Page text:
Internal Revenue Service:
Improving Adequacy of Information Systems Budget Justification
GAO-02-704, Jun 28, 2002
- Accessible Text:
On April 9, 2002, GAO testified on the Internal Revenue Service's (IRS) fiscal year 2003 budget request. Although IRS had adequately justified its $450 million Business Systems Modernization request, it did not develop its $1.63 billion information systems operations and maintenance request in accordance with the best practices of leading private- and public-sector information technology organizations. See GAO-02-580T
- Review Pending
- Closed - implemented
- Closed - not implemented
Recommendation for Executive Action
Recommendation: The Commissioner of Internal Revenue should direct the Budget Director, Modernization, Information Systems, and Security Services, to prepare IRS's fiscal year 2004 information systems budget request in accordance with leading organizations' best practices. At a minimum this should include (1) adopting these best practices as an explicit priority and (2) employing these practices in time for use in developing the fiscal year 2004 budget request.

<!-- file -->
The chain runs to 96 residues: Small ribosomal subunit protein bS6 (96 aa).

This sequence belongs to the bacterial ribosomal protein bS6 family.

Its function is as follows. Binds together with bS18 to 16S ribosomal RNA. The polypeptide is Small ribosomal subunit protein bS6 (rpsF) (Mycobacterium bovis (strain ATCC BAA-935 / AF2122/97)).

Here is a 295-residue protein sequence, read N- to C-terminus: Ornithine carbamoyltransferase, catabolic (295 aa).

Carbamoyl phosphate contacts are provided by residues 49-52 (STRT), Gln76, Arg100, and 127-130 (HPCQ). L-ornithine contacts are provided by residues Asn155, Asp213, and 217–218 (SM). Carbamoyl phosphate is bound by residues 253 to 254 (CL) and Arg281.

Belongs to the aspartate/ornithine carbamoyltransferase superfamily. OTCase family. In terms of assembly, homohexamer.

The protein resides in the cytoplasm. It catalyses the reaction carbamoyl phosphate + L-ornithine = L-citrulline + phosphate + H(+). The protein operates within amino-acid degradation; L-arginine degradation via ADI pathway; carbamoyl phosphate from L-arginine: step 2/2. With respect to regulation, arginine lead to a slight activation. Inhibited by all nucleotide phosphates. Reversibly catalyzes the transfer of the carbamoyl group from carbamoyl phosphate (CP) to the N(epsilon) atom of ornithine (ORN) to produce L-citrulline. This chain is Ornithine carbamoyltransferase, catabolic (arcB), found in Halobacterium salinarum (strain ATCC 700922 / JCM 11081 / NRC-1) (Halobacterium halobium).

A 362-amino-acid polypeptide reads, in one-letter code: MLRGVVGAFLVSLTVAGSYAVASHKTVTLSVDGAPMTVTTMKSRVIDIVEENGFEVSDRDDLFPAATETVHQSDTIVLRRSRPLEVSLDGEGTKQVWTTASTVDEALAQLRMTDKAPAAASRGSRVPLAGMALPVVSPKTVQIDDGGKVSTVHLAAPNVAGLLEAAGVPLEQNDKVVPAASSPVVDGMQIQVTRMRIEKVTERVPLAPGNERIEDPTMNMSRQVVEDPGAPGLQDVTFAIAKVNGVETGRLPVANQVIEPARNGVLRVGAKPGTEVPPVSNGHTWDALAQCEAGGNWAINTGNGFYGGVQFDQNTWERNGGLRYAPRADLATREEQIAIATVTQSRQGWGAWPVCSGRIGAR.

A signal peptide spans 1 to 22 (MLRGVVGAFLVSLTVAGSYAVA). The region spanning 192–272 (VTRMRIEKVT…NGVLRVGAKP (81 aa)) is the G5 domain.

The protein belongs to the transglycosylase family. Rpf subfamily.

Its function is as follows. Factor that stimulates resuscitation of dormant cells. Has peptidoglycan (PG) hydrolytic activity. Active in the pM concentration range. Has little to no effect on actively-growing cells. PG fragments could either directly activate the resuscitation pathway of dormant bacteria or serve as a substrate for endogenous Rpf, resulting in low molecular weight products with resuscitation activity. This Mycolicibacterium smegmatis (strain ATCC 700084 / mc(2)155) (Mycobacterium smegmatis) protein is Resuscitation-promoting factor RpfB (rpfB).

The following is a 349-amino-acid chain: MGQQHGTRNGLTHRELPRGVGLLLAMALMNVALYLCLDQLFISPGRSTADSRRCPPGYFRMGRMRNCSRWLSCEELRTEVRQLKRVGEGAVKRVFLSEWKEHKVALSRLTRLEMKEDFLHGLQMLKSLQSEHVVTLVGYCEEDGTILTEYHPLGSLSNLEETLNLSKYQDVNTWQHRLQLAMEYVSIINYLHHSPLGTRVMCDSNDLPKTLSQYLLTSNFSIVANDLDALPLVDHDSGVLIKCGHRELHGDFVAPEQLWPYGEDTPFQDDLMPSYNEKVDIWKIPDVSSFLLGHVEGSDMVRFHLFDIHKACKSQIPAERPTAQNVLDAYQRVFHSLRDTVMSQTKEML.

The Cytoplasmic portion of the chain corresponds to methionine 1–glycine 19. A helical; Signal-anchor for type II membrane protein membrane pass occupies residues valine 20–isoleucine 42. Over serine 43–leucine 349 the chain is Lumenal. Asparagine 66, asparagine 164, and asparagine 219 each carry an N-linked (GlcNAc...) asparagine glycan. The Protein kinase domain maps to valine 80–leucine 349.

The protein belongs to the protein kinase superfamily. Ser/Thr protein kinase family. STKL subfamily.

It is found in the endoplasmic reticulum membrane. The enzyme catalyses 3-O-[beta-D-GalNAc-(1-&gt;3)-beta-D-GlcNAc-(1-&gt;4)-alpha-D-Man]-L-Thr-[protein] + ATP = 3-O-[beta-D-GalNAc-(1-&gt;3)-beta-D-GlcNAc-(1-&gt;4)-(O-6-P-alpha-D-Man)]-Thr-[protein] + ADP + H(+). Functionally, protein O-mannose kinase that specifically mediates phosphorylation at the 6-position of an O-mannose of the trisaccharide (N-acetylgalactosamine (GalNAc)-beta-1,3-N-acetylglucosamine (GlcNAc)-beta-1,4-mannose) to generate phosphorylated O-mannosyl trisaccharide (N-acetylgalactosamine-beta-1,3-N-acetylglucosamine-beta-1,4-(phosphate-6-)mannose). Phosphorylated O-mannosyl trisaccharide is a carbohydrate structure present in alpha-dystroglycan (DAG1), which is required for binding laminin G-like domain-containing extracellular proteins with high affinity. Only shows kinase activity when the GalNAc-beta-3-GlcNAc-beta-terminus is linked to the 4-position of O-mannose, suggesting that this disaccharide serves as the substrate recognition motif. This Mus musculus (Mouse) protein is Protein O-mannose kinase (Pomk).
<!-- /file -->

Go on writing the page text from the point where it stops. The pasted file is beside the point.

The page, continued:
Agency Affected: Department of the Treasury: Internal Revenue Service
Status: Closed - Implemented
Comments: To address this recommendation, IRS agreed to (1) develop a capital planning guide to implement a process for capital planning and investment control, budget formulation and execution, business case development, and project prioritization, and (2) develop an activity-based cost model to plan, project and report costs for business tasks/activities funded by the information systems budget. IRS published its Capital Planning and Investment Control Process Guide in August 2005 and used it in the preparation of the FY 2007 Information Systems (IS) budget. Specifically, the IS budget was approved by the IRS's executive level investment review board--the Modernization and Information Technology Services Executive Governance Committee--as part of the entire portfolio in accordance with the guide. During fiscal year 2005, IRS also implemented a cost module as part of its Integrated Financial System (IFS) that is potentially capable of allocating costs by activity.